“When it is all finished you will discover it was never random.”
There I was in Bendigo presenting at, of all things, the Food & Fibre Future Directions Conference. The location of this event was the TAFE College whose hallowed halls I had trod as a student almost 40 years before. The irony of change, on both fronts, was not lost on me as I nervously delivered my presentation, hitting the final note to a rousing round of applause. And I breathed.
But before heading home, I lingered just that little bit longer in one of my favourite cities, only to take a call from the folk back at Edgar’s Mission. I was soon to learn about a kind-hearted truck driver who had come across two wee lambs in Western Victoria (hours away from my location) aimlessly hiking down a busy country highway, no sheep or farm house in sight. “I couldn’t just leave them there or even tip them over the nearest fence, for they surely would have died,” he was later to tell me.
With no knowledge of any person in the area who could assist, I struggled to find a meaningful solution other than heading several hours in the opposite direction from where I needed to go, in order to help the ailing orphans. Fully set to do this, I called the driver to work out a pick-up point, only to learn that he had actually been heading to Bendigo and was but minutes from me.
With the two now-quite-feeble little babies tucked in the kindness van, it was back to Edgar’s Mission we all headed, offering sincere thanks to the Good Samaritan truck driver—I did a little happy dance (in my head), for yet again my belief in the goodness of the human heart had been vindicated. No peep was heard from the wee, thin lambs, whose sad silence told they had long ago surrendered to their hunger. It was almost as if they had resigned themselves to the fact they would never again be fed, but at the very least they had each other and in that they had taken their comfort. Fast thinking of names, it seemed most appropriate for these to be Bendy and Go-Go, paying homage to their fortuitous rescue point.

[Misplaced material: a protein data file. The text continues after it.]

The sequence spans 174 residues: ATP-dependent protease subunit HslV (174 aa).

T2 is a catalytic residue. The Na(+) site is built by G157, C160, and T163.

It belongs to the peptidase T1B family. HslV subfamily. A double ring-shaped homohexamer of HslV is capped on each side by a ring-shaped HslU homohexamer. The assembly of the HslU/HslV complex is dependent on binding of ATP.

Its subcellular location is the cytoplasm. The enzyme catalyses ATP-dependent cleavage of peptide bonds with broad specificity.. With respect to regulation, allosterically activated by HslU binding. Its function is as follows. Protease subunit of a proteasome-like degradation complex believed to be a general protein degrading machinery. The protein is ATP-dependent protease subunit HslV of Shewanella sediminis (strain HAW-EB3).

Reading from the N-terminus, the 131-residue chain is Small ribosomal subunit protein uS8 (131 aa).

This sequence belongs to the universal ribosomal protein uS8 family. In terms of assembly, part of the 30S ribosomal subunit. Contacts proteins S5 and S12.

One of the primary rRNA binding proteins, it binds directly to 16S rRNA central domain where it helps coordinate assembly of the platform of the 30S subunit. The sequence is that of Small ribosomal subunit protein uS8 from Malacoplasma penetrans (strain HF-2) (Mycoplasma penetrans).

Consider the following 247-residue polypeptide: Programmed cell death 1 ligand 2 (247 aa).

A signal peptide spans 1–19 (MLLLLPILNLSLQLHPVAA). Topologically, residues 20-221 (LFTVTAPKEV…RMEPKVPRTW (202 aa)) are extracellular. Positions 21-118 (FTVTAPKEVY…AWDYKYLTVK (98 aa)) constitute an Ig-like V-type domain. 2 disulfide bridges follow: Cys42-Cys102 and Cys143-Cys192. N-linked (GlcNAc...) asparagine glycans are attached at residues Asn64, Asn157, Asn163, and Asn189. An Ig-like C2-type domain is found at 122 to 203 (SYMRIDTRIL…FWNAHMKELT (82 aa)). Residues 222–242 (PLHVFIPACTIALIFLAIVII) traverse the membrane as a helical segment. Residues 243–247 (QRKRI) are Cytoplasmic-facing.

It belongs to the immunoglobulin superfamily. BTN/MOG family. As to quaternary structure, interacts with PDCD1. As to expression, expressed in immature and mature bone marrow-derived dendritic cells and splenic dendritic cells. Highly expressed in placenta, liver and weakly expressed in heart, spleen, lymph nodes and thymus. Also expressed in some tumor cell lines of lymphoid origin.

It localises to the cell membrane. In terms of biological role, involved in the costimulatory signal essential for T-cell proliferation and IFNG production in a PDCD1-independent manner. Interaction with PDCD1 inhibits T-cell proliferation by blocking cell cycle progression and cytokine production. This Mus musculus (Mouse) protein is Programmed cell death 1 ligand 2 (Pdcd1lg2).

Although somewhat dehydrated and underweight (the tiny boy more so than his sister), they were otherwise in reasonable health. Whilst at first they were reluctant to take to the strange plastic teat that was prised between their lips, its sweet contents told of good things to follow, and it didn’t take too long to convince the malnourished duo that good things were to flow.
Two lucky little lambs indeed—but their story doesn’t end here. The next morning we took a call from the truckie’s wife, as she nervously asked after their health. Audible was her sigh of relief as she learned they had made it through the night, showing great signs of improvement. She went on to speak of her husband’s great love of animals, of his kind deeds in delivering dog food to the local animal shelter each Christmas, and of how he could never walk past an animal in need. She next made a request for the lambs to be named after the couple’s two children, Jude and Jasmine, adding, “It would mean the world to my husband”. “Oh dear, but we have already named them,” came our troubled reply—but then, remembering that things are never random, we knew there was just one more thing to do to set our new orphan arrivals up for the best life possible, and that was to change their names to honour the kind heart who saved them.